Indentured servants and slave were used as the colony’s source of labor. Indentured servants made deals with people for them to pay for the voyage to Pennsylvania, and in return the people would work for no pay for a certain amount of years. Slaves were forced to work for no pay. But aside from that people generally did there own work. In Pennsylvania wasn’t just farmers there were also wheelwrights, mechanics, barbers, printers, cabinetmakers, jewelers, metal workers (working with pewter, silver, gold, brass, and tin), leather workers, weavers, locksmiths, shoemakers, coopers, and tailors. Women were more likely to work as ribbon weavers, lace weavers, button makers, milliners, and dressmakers.

Economics

In Pennsylvania, there were a lot of good resources. Those included rich soil, iron, and glass. From that people created wheat, corn, and rye. All of those products were then sold or traded at market.

Indentured servants and slave were used as the colony’s source of labor. Indentured servants made deals with people for them to pay for the voyage to Pennsylvania, and in return the people would work for no pay for a certain amount of years. Slaves were forced to work for no pay. But aside from that people generally did there own work. In Pennsylvania wasn’t just farmers there were also wheelwrights, mechanics, barbers, printers, cabinetmakers, jewelers, metal workers (working with pewter, silver, gold, brass, and tin), leather workers, weavers, locksmiths, shoemakers, coopers, and tailors. Women were more likely to work as ribbon weavers, lace weavers, button makers, milliners, and dressmakers.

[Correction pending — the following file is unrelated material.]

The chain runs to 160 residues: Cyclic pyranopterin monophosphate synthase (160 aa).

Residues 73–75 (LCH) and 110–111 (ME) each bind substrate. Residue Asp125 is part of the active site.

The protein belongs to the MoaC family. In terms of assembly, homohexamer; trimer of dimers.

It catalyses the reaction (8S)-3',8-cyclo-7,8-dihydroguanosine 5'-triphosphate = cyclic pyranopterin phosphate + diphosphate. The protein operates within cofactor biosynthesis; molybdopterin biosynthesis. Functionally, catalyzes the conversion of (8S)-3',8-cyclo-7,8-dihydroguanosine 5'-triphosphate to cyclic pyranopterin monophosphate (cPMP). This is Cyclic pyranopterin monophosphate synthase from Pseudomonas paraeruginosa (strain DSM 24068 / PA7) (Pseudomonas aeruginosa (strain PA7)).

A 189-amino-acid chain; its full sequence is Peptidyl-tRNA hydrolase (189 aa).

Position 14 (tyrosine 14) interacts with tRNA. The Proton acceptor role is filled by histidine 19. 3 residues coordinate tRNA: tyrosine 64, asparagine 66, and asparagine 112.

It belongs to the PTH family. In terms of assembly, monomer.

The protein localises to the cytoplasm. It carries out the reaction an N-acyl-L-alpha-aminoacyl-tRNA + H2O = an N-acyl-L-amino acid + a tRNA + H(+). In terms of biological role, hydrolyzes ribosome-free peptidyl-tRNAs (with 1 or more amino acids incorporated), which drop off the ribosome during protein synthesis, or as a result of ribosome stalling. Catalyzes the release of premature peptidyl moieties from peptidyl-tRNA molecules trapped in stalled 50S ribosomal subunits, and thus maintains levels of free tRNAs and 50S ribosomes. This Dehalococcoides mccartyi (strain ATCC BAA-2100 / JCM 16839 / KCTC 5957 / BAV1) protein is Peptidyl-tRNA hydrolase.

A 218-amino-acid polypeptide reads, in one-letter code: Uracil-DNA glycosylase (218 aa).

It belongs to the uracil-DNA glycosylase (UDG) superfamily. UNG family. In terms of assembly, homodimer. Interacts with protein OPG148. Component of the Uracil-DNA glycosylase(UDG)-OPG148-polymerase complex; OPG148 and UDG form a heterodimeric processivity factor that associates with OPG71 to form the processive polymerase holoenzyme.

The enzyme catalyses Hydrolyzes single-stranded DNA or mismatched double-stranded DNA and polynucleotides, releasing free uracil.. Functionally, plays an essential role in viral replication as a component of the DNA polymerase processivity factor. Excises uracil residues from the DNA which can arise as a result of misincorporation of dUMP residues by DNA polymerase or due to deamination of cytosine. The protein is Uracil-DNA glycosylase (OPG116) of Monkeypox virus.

Work Cited

Works Cited

Hinman, Bonnie. "Pennsylvania." Map. Pennsylvania: William Penn and the City of Brotherly Love. 20. Print.

Hinman, Bonnie. Pennsylvania: William Penn and the City of Brotherly Love. Hockessin, DE: Mitchell Lane, 2007. Print.

Hintz, Martin. "The Pennsylvania Colonies, 1763." Map. 7. Print.

Hintz, Martin. The Pennsylvania Colony. Mankato, MN: Capstone, 2006. Print.

Hintz, Martin. "The Thirteen Colonies, 1763." Map. The Pennsylvania Colony. 25. Print.

Image of William Penn. Digital image. Bucks County Moving Forward. Web. 8 Dec. 2010. <http://www.buckscounty.org/Images/About/William_Penn.jpg>.

An image of William Penn. Digital image. Web. 10 Dec. 2010. <http://www.harlingen.isd.tenet.edu/coakhist/williampennA.jpg>.

Italia, Bob. The Pennsylvania Colony. Edina, MN: ABDO Pub., 2001. Print.

Sherrow, Victoria. Pennsylvania. San Diego, CA: Lucent, 2002. Print.

Trumbauer, Lisa, and Karin A. Wulf. Pennsylvania, 1643-1776. Washington, D.C.: National Geographic Society, 2005. Print.

Wiener, Roberta, and James R. Arnold. "Pennsylvania Colony." Map. Pennsylvania: the History of Pennsylvania Colony, 1681-1776. 50. Print.

Wiener, Roberta, and James R. Arnold. Pennsylvania: the History of Pennsylvania Colony, 1681-1776. Chicago, IL: Raintree, 2005. Print.